The overlapping of civil and proxy wars in Libya, Syria, Iraq, and Yemen have gradually turned the wider Mediterranean into a land of conflicts, asymmetric threats and geopolitical challenges. In particular, the implosion of some coastal states of the southern shore has undermined the stability and legitimacy of the old regional system built in the post-Cold war. This shift has unequivocally stressed a new perception of the Mediterranean arena: an expanded and wider space turned in one of the world’s most volatile regions.
The COVID-19 pandemic is acting as an accelerator for food insecurity in conflict zones, impacting food availability, access, and humanitarian assistance, as well as potentially giving rise to new social tensions as a result of the economic consequences of the lockdown.
The Covid-19 pandemic may change many things in international affairs, but thus far, it has failed to alter the conflict dynamics in Syria. Even more, as the Astana trio’s recent initiatives have illustrated, the main players of the Syrian conflict are vying to deepen their footprints in the country.
While many that research jihadism have focused on how the Islamic State (IS) has responded to the coronavirus pandemic, IS no longer actually controls territory in Iraq or Syria. Therefore, at best all they can do is provide guidance.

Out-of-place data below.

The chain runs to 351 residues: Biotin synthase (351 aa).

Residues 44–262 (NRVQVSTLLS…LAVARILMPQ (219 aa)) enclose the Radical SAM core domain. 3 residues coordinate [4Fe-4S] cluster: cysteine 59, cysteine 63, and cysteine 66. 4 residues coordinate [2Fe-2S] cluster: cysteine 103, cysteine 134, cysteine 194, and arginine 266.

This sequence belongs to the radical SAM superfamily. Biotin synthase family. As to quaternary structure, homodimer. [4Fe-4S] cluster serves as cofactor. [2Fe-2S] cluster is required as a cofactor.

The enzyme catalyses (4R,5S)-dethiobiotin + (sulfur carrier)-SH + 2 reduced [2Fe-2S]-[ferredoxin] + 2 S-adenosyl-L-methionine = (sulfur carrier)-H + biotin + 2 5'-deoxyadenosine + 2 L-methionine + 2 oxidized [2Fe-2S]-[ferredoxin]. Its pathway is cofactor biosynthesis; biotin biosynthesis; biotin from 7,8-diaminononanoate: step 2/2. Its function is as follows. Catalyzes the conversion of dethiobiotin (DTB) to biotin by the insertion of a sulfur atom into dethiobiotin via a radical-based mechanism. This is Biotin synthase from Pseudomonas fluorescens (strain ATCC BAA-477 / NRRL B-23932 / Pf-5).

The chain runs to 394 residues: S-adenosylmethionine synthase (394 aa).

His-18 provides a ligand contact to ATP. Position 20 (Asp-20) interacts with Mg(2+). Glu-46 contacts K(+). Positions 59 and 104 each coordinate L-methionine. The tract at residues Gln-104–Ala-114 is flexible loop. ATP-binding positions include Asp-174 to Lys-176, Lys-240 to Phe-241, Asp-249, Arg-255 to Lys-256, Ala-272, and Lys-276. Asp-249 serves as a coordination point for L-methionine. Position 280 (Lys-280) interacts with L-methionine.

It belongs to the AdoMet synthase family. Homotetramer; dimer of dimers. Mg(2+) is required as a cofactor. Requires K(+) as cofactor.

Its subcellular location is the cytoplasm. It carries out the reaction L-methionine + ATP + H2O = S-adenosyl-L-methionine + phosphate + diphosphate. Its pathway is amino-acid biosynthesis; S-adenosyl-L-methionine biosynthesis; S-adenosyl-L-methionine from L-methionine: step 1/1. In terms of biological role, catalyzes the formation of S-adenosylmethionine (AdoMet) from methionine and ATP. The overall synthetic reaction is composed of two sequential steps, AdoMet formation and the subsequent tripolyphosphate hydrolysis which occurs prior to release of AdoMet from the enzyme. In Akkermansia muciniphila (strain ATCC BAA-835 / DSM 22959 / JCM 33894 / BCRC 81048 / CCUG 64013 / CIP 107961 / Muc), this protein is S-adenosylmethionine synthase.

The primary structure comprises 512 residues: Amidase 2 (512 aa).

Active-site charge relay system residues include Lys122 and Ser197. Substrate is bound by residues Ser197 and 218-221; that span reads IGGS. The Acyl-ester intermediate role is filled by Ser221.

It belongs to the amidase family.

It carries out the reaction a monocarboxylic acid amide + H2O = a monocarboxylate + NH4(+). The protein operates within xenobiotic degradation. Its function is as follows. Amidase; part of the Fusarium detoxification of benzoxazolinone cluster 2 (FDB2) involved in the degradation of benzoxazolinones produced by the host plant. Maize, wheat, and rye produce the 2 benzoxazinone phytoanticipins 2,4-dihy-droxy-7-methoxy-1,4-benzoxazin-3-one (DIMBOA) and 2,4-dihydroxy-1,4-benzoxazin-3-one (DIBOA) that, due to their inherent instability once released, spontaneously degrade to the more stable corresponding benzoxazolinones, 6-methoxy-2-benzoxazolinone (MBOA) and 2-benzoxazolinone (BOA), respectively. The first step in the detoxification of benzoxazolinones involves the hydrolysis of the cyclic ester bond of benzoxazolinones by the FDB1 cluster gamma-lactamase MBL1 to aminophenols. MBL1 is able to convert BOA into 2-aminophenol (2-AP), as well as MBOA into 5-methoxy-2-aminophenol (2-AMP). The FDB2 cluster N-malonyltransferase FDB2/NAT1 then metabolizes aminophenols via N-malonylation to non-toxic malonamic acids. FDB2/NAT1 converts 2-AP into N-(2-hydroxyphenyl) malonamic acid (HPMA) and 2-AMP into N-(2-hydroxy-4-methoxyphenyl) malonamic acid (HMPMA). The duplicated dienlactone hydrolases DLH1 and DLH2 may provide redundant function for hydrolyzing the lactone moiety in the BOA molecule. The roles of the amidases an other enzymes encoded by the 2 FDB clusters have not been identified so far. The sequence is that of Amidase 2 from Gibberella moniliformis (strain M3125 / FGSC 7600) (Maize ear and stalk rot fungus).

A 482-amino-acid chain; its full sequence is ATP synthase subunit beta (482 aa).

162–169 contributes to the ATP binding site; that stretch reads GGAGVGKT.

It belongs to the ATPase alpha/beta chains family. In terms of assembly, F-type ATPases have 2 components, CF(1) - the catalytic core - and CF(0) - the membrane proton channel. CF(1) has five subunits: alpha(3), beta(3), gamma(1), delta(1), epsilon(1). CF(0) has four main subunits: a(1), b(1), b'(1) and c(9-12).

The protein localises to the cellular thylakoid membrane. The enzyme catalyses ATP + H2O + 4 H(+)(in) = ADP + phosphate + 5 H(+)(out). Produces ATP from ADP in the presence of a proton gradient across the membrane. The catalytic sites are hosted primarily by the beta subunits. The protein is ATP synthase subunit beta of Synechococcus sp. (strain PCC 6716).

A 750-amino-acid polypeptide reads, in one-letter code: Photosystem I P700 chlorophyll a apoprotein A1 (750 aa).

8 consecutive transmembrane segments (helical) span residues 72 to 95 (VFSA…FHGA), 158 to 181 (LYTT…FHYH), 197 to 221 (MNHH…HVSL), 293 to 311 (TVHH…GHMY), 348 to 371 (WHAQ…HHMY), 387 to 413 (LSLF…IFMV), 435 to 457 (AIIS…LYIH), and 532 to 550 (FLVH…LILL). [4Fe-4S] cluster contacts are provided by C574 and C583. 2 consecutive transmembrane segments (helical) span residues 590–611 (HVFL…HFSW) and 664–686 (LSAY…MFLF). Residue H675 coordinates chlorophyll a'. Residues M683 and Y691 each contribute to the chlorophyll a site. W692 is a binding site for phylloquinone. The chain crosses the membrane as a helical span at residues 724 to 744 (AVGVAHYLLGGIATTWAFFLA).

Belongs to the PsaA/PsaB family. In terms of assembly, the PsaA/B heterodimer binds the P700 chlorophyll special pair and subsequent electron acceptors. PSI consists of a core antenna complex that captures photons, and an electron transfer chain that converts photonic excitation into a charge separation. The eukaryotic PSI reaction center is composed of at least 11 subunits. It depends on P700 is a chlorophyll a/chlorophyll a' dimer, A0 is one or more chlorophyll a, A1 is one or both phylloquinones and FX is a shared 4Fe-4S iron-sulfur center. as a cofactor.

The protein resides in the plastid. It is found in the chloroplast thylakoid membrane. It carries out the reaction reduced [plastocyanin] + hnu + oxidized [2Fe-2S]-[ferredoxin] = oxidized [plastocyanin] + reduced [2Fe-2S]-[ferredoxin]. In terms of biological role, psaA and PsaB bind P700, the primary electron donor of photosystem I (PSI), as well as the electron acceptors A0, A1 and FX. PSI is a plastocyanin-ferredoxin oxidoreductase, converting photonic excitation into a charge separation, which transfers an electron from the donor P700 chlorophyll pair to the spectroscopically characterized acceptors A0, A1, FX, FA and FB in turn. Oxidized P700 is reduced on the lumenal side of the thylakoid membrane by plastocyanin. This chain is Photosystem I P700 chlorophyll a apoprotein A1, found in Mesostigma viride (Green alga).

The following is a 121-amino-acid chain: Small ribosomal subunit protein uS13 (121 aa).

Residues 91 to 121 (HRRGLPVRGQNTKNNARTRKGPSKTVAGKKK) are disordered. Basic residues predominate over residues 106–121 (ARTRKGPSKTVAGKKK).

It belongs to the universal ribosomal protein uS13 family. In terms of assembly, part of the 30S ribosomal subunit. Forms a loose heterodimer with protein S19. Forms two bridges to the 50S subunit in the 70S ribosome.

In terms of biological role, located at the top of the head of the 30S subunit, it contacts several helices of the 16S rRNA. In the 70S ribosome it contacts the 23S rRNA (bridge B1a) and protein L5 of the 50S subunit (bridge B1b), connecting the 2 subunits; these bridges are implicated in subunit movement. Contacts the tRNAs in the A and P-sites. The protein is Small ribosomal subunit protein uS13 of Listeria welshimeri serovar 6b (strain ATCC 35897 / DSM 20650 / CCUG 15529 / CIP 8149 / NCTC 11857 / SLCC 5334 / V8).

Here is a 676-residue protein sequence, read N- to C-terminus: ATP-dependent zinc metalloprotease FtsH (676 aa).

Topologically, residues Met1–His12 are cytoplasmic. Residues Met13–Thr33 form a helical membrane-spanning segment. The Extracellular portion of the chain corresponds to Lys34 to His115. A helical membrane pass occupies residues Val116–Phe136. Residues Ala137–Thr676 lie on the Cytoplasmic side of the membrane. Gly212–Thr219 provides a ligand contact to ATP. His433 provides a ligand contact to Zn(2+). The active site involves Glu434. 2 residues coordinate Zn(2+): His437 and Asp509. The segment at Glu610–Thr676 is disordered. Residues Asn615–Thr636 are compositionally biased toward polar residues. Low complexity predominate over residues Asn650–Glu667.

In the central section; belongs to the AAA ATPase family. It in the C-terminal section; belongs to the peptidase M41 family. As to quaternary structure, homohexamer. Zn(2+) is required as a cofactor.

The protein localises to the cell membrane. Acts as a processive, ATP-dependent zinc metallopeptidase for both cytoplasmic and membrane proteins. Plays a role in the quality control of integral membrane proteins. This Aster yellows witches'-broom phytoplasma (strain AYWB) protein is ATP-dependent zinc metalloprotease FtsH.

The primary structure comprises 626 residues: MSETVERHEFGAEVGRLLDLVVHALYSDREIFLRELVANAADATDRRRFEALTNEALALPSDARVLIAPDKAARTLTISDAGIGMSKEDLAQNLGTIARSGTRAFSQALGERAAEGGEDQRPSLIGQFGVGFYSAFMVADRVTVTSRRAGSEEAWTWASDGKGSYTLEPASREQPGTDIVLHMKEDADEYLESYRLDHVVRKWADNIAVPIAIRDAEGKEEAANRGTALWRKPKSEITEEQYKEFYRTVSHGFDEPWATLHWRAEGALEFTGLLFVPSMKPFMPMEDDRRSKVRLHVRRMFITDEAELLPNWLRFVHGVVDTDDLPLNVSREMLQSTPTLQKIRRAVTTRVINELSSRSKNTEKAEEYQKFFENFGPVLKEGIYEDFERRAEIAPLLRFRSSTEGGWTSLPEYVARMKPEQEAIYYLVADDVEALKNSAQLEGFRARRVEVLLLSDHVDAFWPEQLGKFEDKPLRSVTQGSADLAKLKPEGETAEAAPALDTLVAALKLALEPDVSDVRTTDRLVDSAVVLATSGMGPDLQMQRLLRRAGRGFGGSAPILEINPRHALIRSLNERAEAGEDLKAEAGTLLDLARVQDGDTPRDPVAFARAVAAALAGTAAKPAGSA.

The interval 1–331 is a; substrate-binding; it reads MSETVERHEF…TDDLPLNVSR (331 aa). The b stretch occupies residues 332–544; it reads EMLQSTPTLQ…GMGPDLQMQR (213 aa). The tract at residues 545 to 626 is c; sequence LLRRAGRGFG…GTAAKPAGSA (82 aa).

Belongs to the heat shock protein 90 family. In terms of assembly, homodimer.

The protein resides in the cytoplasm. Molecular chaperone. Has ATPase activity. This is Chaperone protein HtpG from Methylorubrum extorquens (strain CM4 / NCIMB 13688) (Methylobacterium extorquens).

The areas in north and north east Syria, currently referred to as being under “Kurdish" control, are sometimes called Rojava, more officially referred to as the Democratic Self Administration (DSA) area. This administration is lead under strong influences from the Syrian Democratic Forces (SDF), a coalition of mainly Kurdish, but also some Arab and Assyrian forces that came together, with support from the US-led coalition, to combat ISIS in those areas.
It's been almost a decade into a devastating war that displaced two thirds of the population, hundreds of thousands of whom barely survive in makeshift, chaotic camps. Syrians had barely come to terms with the latest regime attacks on the north-western Idlib province, which made over 60 health facilities inoperable and displaced over 1 million civilians.
Since October 17, 2019, unprecedented popular protests have erupted in Lebanon motivated by demands for socio-economic rights and the reform of a highly corrupted and sectarian political system. The deterioration of economic and social conditions in Lebanon has also affected the 1.5 million Syrian refugees as well as the Palestinians and other communities of displaced people living in the country.
Over the last eight years the Syrian conflict has developed into one of the worst humanitarian tragedies of modern times. More than half a million victims, 5 million refugees abroad and 6 million internally displaced: the figures only capture part of Syria’s catastrophe. In addition, there is the less quantifiable damage to the country’s social fabric.
On 7 August 2011, the then Prime Minister Recep Tayyip Erdogan declared the Syrian issue to be a ‘domestic affair’ for Turkey and that his country could not stay idle in the face of the political crisis in Syria. Almost eight years later, the Syrian crisis has indeed become an issue of Turkish domestic politics, albeit not in the way President Erdogan envisaged. At the beginning of the Syrian crisis in 2011, Turkey was seeking to project its power throughout the Middle East, seeing its immediate neighbourhood as Ankara’s hinterland.